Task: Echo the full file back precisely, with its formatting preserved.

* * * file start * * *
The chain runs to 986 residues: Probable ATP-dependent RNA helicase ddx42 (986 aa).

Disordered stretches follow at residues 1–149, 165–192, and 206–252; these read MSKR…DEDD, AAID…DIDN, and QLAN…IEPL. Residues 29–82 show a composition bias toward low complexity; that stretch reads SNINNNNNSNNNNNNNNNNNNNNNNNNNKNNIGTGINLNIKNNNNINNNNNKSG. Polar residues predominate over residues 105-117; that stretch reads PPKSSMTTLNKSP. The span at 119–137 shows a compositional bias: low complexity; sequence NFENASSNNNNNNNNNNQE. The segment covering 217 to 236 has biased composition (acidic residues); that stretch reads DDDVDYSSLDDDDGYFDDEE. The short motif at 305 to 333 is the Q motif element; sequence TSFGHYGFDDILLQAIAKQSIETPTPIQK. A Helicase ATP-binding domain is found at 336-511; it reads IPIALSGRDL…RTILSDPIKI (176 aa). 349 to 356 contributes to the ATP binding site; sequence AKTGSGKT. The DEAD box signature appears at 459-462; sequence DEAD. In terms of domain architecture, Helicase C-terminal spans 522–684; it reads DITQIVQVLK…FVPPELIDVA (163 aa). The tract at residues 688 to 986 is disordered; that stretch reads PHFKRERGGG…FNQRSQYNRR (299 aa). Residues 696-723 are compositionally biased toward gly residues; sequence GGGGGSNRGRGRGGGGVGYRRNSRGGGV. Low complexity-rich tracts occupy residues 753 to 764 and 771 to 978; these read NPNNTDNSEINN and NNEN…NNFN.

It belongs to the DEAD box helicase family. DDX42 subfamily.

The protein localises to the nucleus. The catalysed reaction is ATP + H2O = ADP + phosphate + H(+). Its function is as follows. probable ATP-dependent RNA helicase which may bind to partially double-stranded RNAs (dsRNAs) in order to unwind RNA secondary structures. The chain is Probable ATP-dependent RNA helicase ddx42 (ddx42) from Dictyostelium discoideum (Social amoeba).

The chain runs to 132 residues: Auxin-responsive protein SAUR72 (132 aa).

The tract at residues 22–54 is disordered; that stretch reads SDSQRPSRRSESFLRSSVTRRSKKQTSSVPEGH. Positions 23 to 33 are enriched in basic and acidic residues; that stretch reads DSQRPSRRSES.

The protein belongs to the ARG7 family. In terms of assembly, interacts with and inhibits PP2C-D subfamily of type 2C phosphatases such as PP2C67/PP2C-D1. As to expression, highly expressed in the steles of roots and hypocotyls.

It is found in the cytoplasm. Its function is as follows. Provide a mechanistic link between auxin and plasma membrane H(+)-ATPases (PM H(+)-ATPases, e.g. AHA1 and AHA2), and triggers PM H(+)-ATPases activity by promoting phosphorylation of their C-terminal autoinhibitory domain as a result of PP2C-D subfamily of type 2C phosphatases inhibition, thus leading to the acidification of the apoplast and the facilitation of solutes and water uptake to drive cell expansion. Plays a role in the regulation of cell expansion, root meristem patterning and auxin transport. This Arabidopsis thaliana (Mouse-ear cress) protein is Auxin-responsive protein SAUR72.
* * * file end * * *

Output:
The chain runs to 986 residues: Probable ATP-dependent RNA helicase ddx42 (986 aa).

Disordered stretches follow at residues 1–149, 165–192, and 206–252; these read MSKR…DEDD, AAID…DIDN, and QLAN…IEPL. Residues 29–82 show a composition bias toward low complexity; that stretch reads SNINNNNNSNNNNNNNNNNNNNNNNNNNKNNIGTGINLNIKNNNNINNNNNKSG. Polar residues predominate over residues 105-117; that stretch reads PPKSSMTTLNKSP. The span at 119–137 shows a compositional bias: low complexity; sequence NFENASSNNNNNNNNNNQE. The segment covering 217 to 236 has biased composition (acidic residues); that stretch reads DDDVDYSSLDDDDGYFDDEE. The short motif at 305 to 333 is the Q motif element; sequence TSFGHYGFDDILLQAIAKQSIETPTPIQK. A Helicase ATP-binding domain is found at 336-511; it reads IPIALSGRDL…RTILSDPIKI (176 aa). 349 to 356 contributes to the ATP binding site; sequence AKTGSGKT. The DEAD box signature appears at 459-462; sequence DEAD. In terms of domain architecture, Helicase C-terminal spans 522–684; it reads DITQIVQVLK…FVPPELIDVA (163 aa). The tract at residues 688 to 986 is disordered; that stretch reads PHFKRERGGG…FNQRSQYNRR (299 aa). Residues 696-723 are compositionally biased toward gly residues; sequence GGGGGSNRGRGRGGGGVGYRRNSRGGGV. Low complexity-rich tracts occupy residues 753 to 764 and 771 to 978; these read NPNNTDNSEINN and NNEN…NNFN.

It belongs to the DEAD box helicase family. DDX42 subfamily.

The protein localises to the nucleus. The catalysed reaction is ATP + H2O = ADP + phosphate + H(+). Its function is as follows. probable ATP-dependent RNA helicase which may bind to partially double-stranded RNAs (dsRNAs) in order to unwind RNA secondary structures. The chain is Probable ATP-dependent RNA helicase ddx42 (ddx42) from Dictyostelium discoideum (Social amoeba).

The chain runs to 132 residues: Auxin-responsive protein SAUR72 (132 aa).

The tract at residues 22–54 is disordered; that stretch reads SDSQRPSRRSESFLRSSVTRRSKKQTSSVPEGH. Positions 23 to 33 are enriched in basic and acidic residues; that stretch reads DSQRPSRRSES.

The protein belongs to the ARG7 family. In terms of assembly, interacts with and inhibits PP2C-D subfamily of type 2C phosphatases such as PP2C67/PP2C-D1. As to expression, highly expressed in the steles of roots and hypocotyls.

It is found in the cytoplasm. Its function is as follows. Provide a mechanistic link between auxin and plasma membrane H(+)-ATPases (PM H(+)-ATPases, e.g. AHA1 and AHA2), and triggers PM H(+)-ATPases activity by promoting phosphorylation of their C-terminal autoinhibitory domain as a result of PP2C-D subfamily of type 2C phosphatases inhibition, thus leading to the acidification of the apoplast and the facilitation of solutes and water uptake to drive cell expansion. Plays a role in the regulation of cell expansion, root meristem patterning and auxin transport. This Arabidopsis thaliana (Mouse-ear cress) protein is Auxin-responsive protein SAUR72.